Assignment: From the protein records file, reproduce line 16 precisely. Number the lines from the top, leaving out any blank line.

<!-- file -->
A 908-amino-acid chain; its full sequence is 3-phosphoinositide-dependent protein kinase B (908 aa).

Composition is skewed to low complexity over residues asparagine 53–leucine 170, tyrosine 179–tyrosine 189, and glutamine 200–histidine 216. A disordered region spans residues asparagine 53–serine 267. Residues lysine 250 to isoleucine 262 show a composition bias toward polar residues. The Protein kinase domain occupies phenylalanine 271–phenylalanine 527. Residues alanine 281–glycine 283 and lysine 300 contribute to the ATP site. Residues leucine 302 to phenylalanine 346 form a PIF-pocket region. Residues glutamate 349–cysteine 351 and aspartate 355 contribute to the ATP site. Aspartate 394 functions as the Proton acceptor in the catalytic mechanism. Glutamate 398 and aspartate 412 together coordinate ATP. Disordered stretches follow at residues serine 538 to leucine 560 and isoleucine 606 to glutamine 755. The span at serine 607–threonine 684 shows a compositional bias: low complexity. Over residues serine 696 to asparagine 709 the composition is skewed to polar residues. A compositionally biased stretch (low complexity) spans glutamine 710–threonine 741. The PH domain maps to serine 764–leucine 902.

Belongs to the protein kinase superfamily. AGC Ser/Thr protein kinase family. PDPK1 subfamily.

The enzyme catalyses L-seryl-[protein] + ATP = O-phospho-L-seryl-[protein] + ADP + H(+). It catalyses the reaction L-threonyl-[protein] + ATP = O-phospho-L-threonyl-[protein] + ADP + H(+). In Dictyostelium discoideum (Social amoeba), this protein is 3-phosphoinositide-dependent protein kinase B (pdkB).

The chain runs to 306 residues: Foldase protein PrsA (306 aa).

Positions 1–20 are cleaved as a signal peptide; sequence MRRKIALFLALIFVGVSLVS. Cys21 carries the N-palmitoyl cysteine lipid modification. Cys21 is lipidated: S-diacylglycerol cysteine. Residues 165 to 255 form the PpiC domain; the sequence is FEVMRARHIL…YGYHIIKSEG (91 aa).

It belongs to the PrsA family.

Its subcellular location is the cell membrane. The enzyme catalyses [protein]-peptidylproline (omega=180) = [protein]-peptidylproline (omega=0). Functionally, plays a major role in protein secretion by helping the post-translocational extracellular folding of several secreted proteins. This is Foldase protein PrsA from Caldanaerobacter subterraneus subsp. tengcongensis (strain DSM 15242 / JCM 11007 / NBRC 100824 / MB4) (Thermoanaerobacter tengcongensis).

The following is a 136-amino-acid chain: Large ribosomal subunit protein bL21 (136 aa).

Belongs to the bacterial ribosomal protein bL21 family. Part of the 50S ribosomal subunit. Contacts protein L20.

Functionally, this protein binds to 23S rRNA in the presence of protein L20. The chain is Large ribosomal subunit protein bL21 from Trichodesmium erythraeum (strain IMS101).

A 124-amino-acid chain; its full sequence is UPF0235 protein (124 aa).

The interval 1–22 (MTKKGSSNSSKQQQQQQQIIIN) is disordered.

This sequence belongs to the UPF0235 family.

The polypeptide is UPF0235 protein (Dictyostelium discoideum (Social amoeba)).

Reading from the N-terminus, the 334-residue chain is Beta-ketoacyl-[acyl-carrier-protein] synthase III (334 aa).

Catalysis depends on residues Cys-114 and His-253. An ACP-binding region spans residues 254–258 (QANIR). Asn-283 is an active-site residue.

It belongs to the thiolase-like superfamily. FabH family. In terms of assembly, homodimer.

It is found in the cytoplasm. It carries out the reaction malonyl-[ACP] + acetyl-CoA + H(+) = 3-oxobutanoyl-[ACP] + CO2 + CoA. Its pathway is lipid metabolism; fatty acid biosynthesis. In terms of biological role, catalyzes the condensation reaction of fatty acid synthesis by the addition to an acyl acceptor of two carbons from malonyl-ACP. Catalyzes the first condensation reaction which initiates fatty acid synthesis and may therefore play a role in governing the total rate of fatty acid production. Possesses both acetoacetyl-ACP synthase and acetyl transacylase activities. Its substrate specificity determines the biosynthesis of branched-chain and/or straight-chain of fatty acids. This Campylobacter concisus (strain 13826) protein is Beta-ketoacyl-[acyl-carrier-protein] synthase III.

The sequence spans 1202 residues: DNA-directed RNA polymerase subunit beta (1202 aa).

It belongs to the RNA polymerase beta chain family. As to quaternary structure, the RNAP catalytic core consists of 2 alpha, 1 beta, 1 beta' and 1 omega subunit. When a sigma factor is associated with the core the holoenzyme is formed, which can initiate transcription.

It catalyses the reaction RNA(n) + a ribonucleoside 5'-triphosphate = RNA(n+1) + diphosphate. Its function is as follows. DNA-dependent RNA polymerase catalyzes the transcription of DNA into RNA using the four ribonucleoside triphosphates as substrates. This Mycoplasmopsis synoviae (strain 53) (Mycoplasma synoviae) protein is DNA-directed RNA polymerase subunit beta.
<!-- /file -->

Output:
Reading from the N-terminus, the 334-residue chain is Beta-ketoacyl-[acyl-carrier-protein] synthase III (334 aa).